Fitzsimon said he thinks the per diem issue is just part of a bigger problem when it comes to legislative pay.

“It is virtually impossible for an average North Carolinian to serve in the General Assembly,” he said.

Damon Circosta of the North Carolina Center For Voter Education agrees.

“It's really not a truly representative body, a truly citizens legislature, and one of the big reasons is that we don't pay enough to let anybody go down there and serve,” he said.

Pay is a politically dangerous and sometimes misunderstood issue for lawmakers. A recent survey by Public Policy Polling showed 60 percent of people thought lawmakers made at least $50,000.

At just under $14,000 a year, North Carolina ranks 30th in legislative base pay for non-officers. That pales in comparison to states with similar size populations. Michigan lawmakers get almost $80,000 and an expense allowance. New Jersey pays $49,000 but no per diem. Virginia lawmakers hold shorter sessions, make $18,000 and get a higher per diem than North Carolina.

“It's a difficult conundrum to fix, and fixing it's going to require a lot of education of the citizens of North Carolina,” Circosta said.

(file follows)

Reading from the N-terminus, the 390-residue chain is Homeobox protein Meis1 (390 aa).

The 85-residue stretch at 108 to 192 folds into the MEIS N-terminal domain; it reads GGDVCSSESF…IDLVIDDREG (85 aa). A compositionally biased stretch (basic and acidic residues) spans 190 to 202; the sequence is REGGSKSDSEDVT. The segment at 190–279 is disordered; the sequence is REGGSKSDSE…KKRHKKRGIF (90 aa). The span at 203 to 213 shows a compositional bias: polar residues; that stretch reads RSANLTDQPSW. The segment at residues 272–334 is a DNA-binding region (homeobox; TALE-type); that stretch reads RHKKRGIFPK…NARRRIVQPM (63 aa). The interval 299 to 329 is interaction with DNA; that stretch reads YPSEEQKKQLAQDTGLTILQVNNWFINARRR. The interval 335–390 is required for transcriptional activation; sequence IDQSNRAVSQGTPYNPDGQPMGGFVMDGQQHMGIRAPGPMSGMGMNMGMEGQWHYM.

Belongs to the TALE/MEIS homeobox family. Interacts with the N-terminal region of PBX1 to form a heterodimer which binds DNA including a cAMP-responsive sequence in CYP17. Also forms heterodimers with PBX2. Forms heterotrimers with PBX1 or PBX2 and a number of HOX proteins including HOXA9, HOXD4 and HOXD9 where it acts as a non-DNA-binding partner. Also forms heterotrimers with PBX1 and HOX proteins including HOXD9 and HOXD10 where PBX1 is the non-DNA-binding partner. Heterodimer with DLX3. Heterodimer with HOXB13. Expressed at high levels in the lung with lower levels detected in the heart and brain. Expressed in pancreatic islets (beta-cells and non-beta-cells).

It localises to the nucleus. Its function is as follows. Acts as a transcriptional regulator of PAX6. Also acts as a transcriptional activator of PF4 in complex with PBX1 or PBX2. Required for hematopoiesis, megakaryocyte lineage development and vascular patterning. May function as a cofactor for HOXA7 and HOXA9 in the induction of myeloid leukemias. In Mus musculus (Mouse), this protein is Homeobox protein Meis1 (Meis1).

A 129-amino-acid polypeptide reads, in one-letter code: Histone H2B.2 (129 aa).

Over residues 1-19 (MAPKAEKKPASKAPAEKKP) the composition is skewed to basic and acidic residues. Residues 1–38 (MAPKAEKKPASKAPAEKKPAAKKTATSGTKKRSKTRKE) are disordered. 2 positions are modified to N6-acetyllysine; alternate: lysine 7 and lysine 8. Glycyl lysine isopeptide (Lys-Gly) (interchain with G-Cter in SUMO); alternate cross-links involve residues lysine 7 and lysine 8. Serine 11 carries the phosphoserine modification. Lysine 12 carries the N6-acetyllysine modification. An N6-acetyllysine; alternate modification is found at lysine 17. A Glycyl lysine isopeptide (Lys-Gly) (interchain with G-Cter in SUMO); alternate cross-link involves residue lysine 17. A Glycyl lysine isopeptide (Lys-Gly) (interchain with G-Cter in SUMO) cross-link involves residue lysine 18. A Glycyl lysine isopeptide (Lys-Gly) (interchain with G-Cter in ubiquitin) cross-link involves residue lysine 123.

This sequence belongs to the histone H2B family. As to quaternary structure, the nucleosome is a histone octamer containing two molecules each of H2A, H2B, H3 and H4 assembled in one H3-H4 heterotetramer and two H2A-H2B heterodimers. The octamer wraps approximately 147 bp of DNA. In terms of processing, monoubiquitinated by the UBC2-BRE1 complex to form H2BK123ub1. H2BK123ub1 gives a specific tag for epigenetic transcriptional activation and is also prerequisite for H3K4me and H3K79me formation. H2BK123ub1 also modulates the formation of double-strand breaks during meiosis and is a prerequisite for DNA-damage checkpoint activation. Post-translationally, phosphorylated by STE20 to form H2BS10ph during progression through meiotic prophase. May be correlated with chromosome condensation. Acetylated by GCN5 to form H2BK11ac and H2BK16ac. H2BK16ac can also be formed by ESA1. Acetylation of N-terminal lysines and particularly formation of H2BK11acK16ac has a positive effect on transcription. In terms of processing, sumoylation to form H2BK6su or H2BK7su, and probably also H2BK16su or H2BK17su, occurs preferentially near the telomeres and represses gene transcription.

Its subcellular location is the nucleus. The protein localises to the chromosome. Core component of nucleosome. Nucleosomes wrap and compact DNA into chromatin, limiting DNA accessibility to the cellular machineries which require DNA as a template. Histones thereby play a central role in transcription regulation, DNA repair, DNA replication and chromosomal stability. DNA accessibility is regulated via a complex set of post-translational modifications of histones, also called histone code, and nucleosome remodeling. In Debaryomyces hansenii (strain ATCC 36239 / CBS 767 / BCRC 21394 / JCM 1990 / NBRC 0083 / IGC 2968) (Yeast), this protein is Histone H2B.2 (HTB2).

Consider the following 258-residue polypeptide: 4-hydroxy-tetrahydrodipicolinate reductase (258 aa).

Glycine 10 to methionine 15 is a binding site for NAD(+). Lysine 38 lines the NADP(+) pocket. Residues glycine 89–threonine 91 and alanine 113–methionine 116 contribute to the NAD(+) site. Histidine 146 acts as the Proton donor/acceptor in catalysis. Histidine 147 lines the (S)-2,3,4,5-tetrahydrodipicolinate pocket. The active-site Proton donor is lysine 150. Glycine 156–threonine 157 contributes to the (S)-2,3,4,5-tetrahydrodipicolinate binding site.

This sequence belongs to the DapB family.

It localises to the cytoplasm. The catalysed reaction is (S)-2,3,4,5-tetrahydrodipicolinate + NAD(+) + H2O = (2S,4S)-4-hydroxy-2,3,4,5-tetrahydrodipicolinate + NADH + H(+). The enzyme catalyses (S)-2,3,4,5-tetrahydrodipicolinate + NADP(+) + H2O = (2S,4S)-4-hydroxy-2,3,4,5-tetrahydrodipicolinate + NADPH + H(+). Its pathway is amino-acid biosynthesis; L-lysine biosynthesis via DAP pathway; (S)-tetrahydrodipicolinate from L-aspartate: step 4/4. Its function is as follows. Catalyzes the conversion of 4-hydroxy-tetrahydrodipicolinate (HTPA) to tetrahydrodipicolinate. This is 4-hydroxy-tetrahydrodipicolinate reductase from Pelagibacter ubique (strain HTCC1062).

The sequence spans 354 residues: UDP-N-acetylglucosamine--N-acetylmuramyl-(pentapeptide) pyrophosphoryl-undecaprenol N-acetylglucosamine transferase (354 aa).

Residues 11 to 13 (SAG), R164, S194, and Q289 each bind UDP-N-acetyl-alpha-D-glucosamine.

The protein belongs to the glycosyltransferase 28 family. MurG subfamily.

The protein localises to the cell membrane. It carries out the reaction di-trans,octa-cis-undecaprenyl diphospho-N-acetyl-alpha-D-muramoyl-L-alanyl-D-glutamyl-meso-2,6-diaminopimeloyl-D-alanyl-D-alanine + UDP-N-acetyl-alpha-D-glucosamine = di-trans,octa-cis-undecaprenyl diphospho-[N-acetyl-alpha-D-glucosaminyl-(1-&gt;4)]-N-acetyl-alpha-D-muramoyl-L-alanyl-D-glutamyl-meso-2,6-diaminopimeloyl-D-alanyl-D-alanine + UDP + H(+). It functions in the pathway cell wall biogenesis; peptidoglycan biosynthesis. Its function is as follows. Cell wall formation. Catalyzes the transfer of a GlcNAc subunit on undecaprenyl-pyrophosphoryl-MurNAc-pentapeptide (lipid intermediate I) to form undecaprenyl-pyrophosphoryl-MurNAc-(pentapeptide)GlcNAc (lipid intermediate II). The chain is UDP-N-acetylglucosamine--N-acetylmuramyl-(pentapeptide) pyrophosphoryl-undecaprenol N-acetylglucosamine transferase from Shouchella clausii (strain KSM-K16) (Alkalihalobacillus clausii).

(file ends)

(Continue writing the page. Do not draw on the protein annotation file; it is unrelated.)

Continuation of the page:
There has been talk about creating a commission to study legislative pay and recommend any changes, including raising the salary. However, that pay hike would have to be approved by the lawmakers themselves who haven't had a pay raise since 1995.


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  • Vietnam Vet Jul 22, 2010

    OMG!!! There's actually a legislative body that doesn't simply vote in their OWN salaries and raises??? Unheard of!!!

  • lalaloo Jul 22, 2010

    wayneboyd, thank you. I do realize you didn't try and belittle me and I realize that I do come off as defensive, which I guess I am a bit. I am just disillusioned by the "state" and how they never look out for their most underpaid workers. Even with the across the board 2% raises that we used to get, 2% of $20,000 and 2% of $200,000 is a BIG difference.